Shorts at the movies

Newsreels were “shorts” that lasted anywhere from five to ten minutes. Made by Fox Movie Tone, Universal and other studios that specialized in filming news events, newsreels brought the game to the big screen. Over 80 percent of America did not have baseball teams in their cities and, therefore, watched the players at the theaters.

In May 1939, NBC began experimenting with baseball on television at a college game at Columbia University’s Baker Field. The ball was so small that it was impossible to see on any of the television screens of the day and the camera was placed along the third base line. Without the play-by-play commentary, the production would have been hard to understand.

Like radio, advertisers flocked to television. They did not just buy advertisements for the broadcasts themselves, but also purchased more signage on the walls inside the stadiums. When cameras framed the action with the outfield walls in the background, the companies paying for the ads to be viewed by patrons at the park were also getting shown on TVs across the country.

The Wrigley family jumped on television. P.K. Wrigley followed his father’s radio plan: As early as 1945, he began looking for ways to produce baseball television broadcasts. WGN purchased television equipment and began broadcasting games. Cubs’ home games were all televised by 1955. While much of baseball had entered the world of night games, the Cubs remained an exception and therefore did not have prime-time broadcasts. But they could attract an important demographic: kids. A new generation of Cubs fans was born when when children came home from school and could turn on the game. That is, unless Mom already had it on. The Cubs attracted a daytime TV audience of women, children and retired workers.

Jackie Robinson. Courtesy of the Jackie Robinson, the Official Website.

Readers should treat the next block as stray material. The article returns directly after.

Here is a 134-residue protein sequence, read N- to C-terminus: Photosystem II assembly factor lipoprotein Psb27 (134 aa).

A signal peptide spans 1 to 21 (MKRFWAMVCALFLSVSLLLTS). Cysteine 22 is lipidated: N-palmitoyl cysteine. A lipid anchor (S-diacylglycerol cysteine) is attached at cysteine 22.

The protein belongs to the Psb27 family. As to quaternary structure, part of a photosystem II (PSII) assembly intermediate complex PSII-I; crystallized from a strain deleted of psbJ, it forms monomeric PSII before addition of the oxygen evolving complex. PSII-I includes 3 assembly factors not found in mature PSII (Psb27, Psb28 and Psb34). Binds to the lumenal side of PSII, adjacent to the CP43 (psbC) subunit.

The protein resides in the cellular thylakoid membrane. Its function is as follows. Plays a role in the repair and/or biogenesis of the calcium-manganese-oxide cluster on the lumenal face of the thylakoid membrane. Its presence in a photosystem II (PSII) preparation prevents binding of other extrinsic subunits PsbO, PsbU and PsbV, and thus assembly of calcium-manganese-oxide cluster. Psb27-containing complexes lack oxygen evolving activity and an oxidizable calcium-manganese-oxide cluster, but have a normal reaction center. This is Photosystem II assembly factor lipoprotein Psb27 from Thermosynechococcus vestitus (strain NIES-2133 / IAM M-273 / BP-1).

Jackie Robinson. Courtesy of Jackie Robinson, the Official Website.

Television helped baseball become a greater part of the national culture. Baseball Weekly listed television as second only to the Dodgers’ signing of Jackie Robinson, Major League Baseball’s first black player, in its list of the “Top 100 Things That Impacted Baseball in the 20th Century.”

Robinson’s career and baseball’s television broadcasts grew up together. Four years after Robinson made his debut in the majors on August 11, 1951, New York’s WCBS televised the first game in color.

During the seven years leading to the 1954 Brown v. Board of Education ruling, which eliminated segregtaed schools, black baseball players made headlines on an almost daily basis. Don Newcombe was named Rookie of the Year for the 1949 season. Roy Campanella was National League MVP in 1951, 1953 and again in 1955. Willie Mays exploded into baseball in 1951 when he was named rookie of the year, Minnie Minoso led the American League in stolen bases, Larry Doby led the league in home runs.

The U.S. Supreme Court issued its Brown v. Board of Education ruling three weeks after one of the greatest black ballplayers Hank Aaron hit the first of his record 755 home runs. When he hit his 715th career home run on April 8, 1974, in Atlanta to break Ruth’s record, the stadium erupted with cheers and celebration. As he rounded second, two white fans ran on the field to congratulate him. The moment was captured live on television for the whole country to see. Without television broadcasting the careers of Robinson and other black pioneers, the country might not have made as much progress in civil rights.

Today, baseball broadcasting is bigger than ever. Satellite radio allows fans anywhere to have access to their team’s broadcasts. Major League Baseball broadcasts every game live on its mobile device app and on its website, for a small subscription fee. Every team in the league has its own radio and television network broadcasting most, if not all of its games.

The same questions remain today that existed when radio and television started: Will broadcasts and announcers get so good that fans will stop going to games? Teams have embraced social media and sports talk shows to not fall behind with the times. Like the Wrigleys, teams today are using the new media to promote and expand their brands.